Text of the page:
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them upon a lathe as you may see a man turn bowls and other things in wood. But the potter cannot make the handles of cups and jugs, or the spout of a tea-pot, upon his wheel, or broad and flat things, such as plates and dishes. In order to make all these things, the lump of clay is placed upon a mould or shape, made of plaster, and the clay is pressed down on the mould till it takes the right shape. The handles and spouts are fastened to the cups, and jugs, and tea-pots, to which they belong, with a little slip.

And now all these things, which are still damp and soft, must be baked: they are put inside large vessels made of fire-clay-a kind of earth which will bear very great heat-and then they are carried to the biscuit-kiln. This is a large lofty oven, surrounded on all sides by fires, which soon make everything in it red-hot. The earthenware is kept in this fierce heat for forty or fifty hours, by which time it is as dry as can be, and looks like a mixture of earth and glass, and now it takes the name of biscuit.

But it is not yet fit for us to use; it must be glazed, that is, covered all over with a mixture of lead and salt, which will give it that smooth polish which you see on clean plates and dishes. Without the glazing, earthenware would not last so long, and it would not be nearly so easy to keep it clean. So a quantity of glaze is poured into a trough, and every article is dipped into it; then they all go once more into an oven, but not so hot a one as the biscuit-kiln: they come out of this all bright and glossy and ready for use.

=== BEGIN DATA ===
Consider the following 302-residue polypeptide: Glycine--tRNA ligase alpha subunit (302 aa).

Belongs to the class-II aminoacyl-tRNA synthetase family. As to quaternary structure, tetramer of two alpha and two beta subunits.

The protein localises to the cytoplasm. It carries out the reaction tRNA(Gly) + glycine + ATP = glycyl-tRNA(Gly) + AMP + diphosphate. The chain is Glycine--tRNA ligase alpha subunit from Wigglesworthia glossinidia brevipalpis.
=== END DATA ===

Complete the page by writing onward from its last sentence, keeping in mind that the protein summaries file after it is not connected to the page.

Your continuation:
But this is all white ware, and we use as much

coloured earthenware, and even more, than plain white; so when the ware is to be ornamented with patterns in blue and white, or other colours, that must be done before it is glazed. Supposing it is to be blue and white, which is the colour of most of our plates and jugs, the pattern is drawn with blue paint upon very thin tough paper, and the paper is rubbed over the ware till the pattern comes off upon it. The ware is washed in water directly, so that all the paper comes away in little bits, but the pattern remains painted on the plate or jug.



THE finest kinds of ware are often gilded, or adorned with beautiful little paintings, and then the gold and the colours are put on with a pencil of camels' hair. People who can draw very well are employed to do this. The finest ware we call porcelain, or (very often) china, for it used to be all brought from China. No one knew then that the right kind of clay for making it could be found in any other country; but at last it was found out that there was some in France, and England, and other parts of Europe.

English porcelain clay comes from Cornwall, which is, you know, the south-western corner of England. It was a very long time before people found out how to make such pretty earthenware as we have now, even from the common kinds of clay. They used to make red earthen pans and flower-pots, and coarse brown ware, and yellow ware, but it was only

by little and little that they found out how to make it white, or how to make it so glossy, and to colour it in so many pretty patterns. These things were found out by persons who paid great attention to little things, and thought about everything that they Even children may find out some useful things, and be very helpful to other people if they will pay attention to what they see.